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     cross-posted at annoyedomnivore.wordpress.com

The FDA recently proposed new rules that would apply to food processors and manufacturers to prevent food terrorism.  According to the FDA, “intentional adulteration of the food supply can result in catastrophic public health consequences, widespread public fear, loss of public confidence in the safety of food and the ability of government to ensure food safety.”  I realize these rules will focus on bulk storage facilities and food processing manufacturers, where poor security practices have been reported and certainly should be addressed.  It is, however, the irony of the phrase “intentional adulteration of the food supply” that rankles, not to mention “the ability of government to ensure food safety.”

The U.S. government, largely controlled by industrial demands, has proved a very weak link indeed between profit and food safety.  Current agricultural practices are designed exclusively to promote size, growth rate and pest resistance rather than nutritional and safety qualities.  A 2004 study published in the Journal of the American College of Nutrition found that although American farmers have the ability to grow two to three times as much grain, fruit and vegetables as they could 60 years ago, the crops contain 25% less iron, zinc, protein, calcium, vitamin C, etc.  According to this report, “you would have to eat eight oranges today to derive the same amount of vitamin A as your grandparents would have gotten from one.”

As noted by Jo Robinson of the New York Times, “USDA plant breeders have spent a decade or more developing a new variety of pear or carrot without once measuring its nutritional content.  We can’t increase the health benefits of our produce if we don’t know which nutrients it contains.  Ultimately, we need more than an admonition to eat a greater quantity of fruits and vegetables: we need more fruits and vegetables that have the nutrients we require for optimum health.”

In contrast, the EU has long made it a practice to protect the quality and safety of their food supply.  According to Heidi Moore of The Guardian, a British newspaper, “the EU looks down on American food safety and production practices…American meat production is heavily reliant on chemicals, from hormones to chlorine-bleach baths, and European officials and consumers largely reject these treatments and standards.”  She goes on to say that the “U.S. food supply lacks variety:  only a few crops dominate and major companies that determine the extent and quality of the food supply – and they often prefer genetically modified seeds, bred to withstand herbicides not fully tested in their long-term effect on human health.”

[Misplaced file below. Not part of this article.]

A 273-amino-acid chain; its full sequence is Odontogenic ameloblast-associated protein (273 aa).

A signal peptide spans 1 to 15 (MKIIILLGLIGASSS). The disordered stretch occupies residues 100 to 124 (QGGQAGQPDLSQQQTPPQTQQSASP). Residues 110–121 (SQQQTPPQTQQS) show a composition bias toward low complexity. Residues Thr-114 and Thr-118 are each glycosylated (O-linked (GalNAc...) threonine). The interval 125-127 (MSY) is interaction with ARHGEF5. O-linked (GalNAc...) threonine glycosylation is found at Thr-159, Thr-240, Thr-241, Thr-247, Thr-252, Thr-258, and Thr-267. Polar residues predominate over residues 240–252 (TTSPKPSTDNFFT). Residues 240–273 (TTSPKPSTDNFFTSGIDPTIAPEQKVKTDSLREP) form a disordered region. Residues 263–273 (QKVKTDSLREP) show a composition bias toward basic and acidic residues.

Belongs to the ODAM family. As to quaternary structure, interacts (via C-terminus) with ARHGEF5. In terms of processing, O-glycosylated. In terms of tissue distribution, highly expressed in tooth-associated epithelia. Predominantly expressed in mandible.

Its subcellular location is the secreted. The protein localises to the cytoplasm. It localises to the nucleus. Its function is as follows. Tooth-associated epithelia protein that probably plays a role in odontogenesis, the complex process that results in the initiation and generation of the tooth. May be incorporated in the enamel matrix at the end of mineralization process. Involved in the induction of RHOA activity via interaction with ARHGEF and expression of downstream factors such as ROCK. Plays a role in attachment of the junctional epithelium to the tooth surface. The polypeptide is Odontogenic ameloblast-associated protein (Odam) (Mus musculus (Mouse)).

The De Dell Seed Company, Canada’s only non-GMO corn seed company, found that “GMO corn contains 437 times less calcium, 56 times less magnesium, and 7 times less manganese.  GMO corn also contains 13ppm of glyphosate.  The EPA considers anything over 0.7ppm as unsafe.”

The meat industry in the U.S. poses many public health risks, one of which is the heavy reliance on antibiotics.  The federal government has done nothing to prevent this over-use except to ask industry to voluntarily restrict themselves.  In 2011, the Director General of the World Health Organization warned of “a post-antibiotic era, in which many common infections will no longer have a cure and once again, kill unabated.”

Aside from the lack of nutritional benefits and potential harm we have been lately receiving from fresh food, processed foods have been willfully adulterated for increased profit.  High fructose corn syrup and a huge variety of chemicals added to processed foods continue to lead to disease, obesity and malnutrition.  The additives are deliberately present in order to increase the addictive qualities of this “food.”  When consumed, the additives trigger the release of dopamine in the brain, the same hormone that’s released in the brain of a heroin addict.  These chemicals are also definitively linked to cancer, diabetes, infertility, autoimmune disorders and  heart disease.

The Centers for Disease Control and Prevention have documented the effects of foodborne illness since 1970.  In the past few years, they estimate that 1 in 6 Americans, which is 48 million people, get sick from food, and anywhere from 3,000 to 9,000 die each year.  And we were horrified over 9/11.

Recipe of the Week

I make red beans and rice once in a while, but mostly avoid it because it has ham hocks and fatty sausage.  I’ve had excellent vegetarian red beans and rice, though, and I think this recipe by Guy Fieri, which I’ve modified just a little, is excellent.  This will yield at least 8 servings, so it can easily be cut in half.  It’s easy, but takes time.

1 lb red beans, soaked over night

3 tablespoons minced garlic

1 cup chopped celery

1 onion, chopped

1 green bell pepper, chopped

4 canned chipotle chilies in adobo, minced

1 tablespoon Worcestershire sauce

1 tablespoon smoked paprika

1 tablespoon fresh oregano, minced

several sprinkles of hot sauce

salt to taste and lots of ground pepper